The Vasa Museum’s major selling point is the almost completely intact 17th-century warship—the Vasa—which sank on her maiden voyage in 1628. The boat has been well preserved and is a big attraction, but you’ll also get to know the folks who perished with the ship and see what life was like for them.
Taking a ferry across the archipelago is essential, and Fjäderholmarna is an easy destination to visit due to its variety of activities and ease of access. It’s a 20-minute boat journey to the island, which has a restaurant and cafe as well as tiny shops and pathways for hiking.
Come explore this unique place that holds the title for “largest photography museum in the world.” You’ll be enveloped by interesting photographs no matter where you turn.
Granit has a West Elm feel to it, complemented with an ecological perspective and a clean Scandinavian design. Stop by for homegoods, gifts, and a relaxing break from city life.
Nordiska Kompaniet—or NK, for short—is an upscale department store that carries Balenciaga and ba&sh to Hermès and HUGO. If you’re looking to shop at luxurious retailers in a chill atmosphere, this is the place for you.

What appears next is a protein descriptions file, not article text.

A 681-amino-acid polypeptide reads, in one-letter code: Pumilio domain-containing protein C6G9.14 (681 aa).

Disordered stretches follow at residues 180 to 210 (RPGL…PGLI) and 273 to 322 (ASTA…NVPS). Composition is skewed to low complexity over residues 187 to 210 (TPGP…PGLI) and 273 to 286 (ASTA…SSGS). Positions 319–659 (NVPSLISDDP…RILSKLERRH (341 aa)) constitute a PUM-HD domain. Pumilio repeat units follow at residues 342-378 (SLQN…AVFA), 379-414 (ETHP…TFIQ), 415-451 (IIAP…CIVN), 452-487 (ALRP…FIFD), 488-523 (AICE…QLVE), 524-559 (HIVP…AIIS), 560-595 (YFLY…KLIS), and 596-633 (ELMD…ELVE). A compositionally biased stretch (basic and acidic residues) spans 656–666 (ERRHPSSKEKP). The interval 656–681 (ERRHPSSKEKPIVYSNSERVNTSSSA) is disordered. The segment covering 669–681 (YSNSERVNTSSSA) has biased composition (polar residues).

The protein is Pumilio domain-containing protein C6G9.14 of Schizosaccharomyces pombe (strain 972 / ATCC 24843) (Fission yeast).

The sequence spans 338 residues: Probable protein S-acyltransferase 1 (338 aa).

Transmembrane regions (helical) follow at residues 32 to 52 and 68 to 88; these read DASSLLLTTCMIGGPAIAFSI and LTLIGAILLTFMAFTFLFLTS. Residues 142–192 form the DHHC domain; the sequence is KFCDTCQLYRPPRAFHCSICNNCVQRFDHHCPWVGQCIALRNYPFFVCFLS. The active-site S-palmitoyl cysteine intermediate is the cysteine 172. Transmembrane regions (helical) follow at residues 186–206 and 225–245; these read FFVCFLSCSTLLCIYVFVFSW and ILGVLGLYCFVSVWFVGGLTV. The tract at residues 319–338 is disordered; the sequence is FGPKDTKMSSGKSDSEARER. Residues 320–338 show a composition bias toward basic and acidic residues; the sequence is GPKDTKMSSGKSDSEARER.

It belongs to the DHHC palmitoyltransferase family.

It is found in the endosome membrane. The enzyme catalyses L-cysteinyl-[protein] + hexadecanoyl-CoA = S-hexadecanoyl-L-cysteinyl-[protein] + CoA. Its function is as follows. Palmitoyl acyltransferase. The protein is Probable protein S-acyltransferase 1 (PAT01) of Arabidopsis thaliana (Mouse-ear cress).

Gina T is a Swedish boutique known for its modern, crisp look that women everywhere love. If you’re ever in Sweden, be sure to check out the brick-and-mortar shop to get access to the brand’s gorgeous style.
Spring: Swedes rejoice in the welcome of longer days and first colors and life of spring. Temperatures are known to be cool, averaging between 30-60 degrees Fahrenheit—although this varies depending on the month. You can also expect a light amount of rain each month, with an average of two rainy days.
Summer: Summer may be the busiest season for tourists, but that’s because the months of June, July, and August are pleasant and warm, with average temperatures in the low 50s to low 70s. The month of July is usually the wettest month of the year (around three inches of rain).
Fall: The weather gradually becomes colder in the fall, sometimes dipping as low as 30 degrees in November. However, you’ll find average temperatures around the 50-60 degree range in September. Precipitation is moderate, but may turn into snow later on in the season.
Winter: As you might correctly surmise, winter in Stockholm can be cold and dreary. Temperatures usually hover around the freezing mark, and snow is a very real possibility. When the weather takes a turn for the worse and winds start blowing in from the Baltic Sea, it’s time to hunker down and enjoy a leisurely fika.